Last summer, six Republican state senators and three Democrats faced recall elections. Two Republicans lost, leaving the party with a narrow one-vote majority in the Senate.

The Walker recall couldn't officially be filed until after he had served a year in office, an anniversary that was hit earlier this month. The four senators targeted this year include Majority Leader Scott Fitzgerald, who served as a staunch defender of Walker's agenda and critic of 14 Senate Democrats who fled the state in an unsuccessful attempt to block the union bill. The three other Republican lawmakers targeted are all midway through their first terms.

Walker argues that while some of the decisions he made last year to balance a $3.6 billion state budget shortfall were difficult, the state is in a better financial position and will prosper in the long run. The state Republican Party has hit on the same theme, portraying Walker as a "do something" governor. "It's not always popular," the mailing says, "but it's working."

Walker reported in mid-December that he'd already raised $5.1 million, with about half of that coming from out of state. He received $250,000 alone from Bob Perry, the Texas conservative who was one of the main financial backers behind the Swift Boat Veterans ads that attacked Sen. John Kerry during the 2004 presidential campaign.

Democrats don't know who will challenge Walker. Party and union leaders say they're not concerned about not having someone actively running against Walker and trying to match his fundraising. In fact, they say it was part of their strategy.

"It forced Walker and his minions to run on their record and issues rather than to run against an announced Democratic candidate," said Marty Beil, president of the Wisconsin State Employees Union, the largest union of state workers. "That was part of the rationale through the whole recall petition collection process."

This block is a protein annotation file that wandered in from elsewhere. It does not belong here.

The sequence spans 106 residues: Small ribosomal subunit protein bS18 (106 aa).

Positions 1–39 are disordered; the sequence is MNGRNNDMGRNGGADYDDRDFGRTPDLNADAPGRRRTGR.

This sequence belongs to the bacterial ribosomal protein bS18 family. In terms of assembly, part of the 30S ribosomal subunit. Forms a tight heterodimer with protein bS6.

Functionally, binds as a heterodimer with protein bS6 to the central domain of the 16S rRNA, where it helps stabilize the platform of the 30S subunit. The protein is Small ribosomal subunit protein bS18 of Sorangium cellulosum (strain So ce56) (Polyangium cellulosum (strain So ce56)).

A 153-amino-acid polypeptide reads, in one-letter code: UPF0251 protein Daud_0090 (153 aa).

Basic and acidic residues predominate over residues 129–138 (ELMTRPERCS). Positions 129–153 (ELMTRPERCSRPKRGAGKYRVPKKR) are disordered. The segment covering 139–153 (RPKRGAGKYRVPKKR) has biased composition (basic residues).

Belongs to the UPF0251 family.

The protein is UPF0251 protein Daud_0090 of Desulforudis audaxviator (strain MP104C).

Walker's campaign spokeswoman Ciara Matthews said in a statement that the governor's record will "stand in stark contrast to whoever the eventual Democratic nominee is."

Numerous prominent Democrats have said they're considering a run, but the two highest profile ones -- former Sen. Russ Feingold and retiring Sen. Herb Kohl -- have repeatedly said they aren't interested.

Moderate Democrat state Sen. Tim Cullen has said he intends to take on Walker but has not made a formal announcement or been actively campaigning. He said he expects and welcomes a Democratic primary, which likely would be held in May, although the timing will be unclear until possible delays related to the signature verification process and any legal challenges are resolved.

"If there's not a primary, then who's actually deciding this?" Cullen said.

Walker and his allies say organized labor will decide the Democratic candidate. Public workers and their unions have been a driving force behind the recall, helping provide the manpower needed to circulate petitions.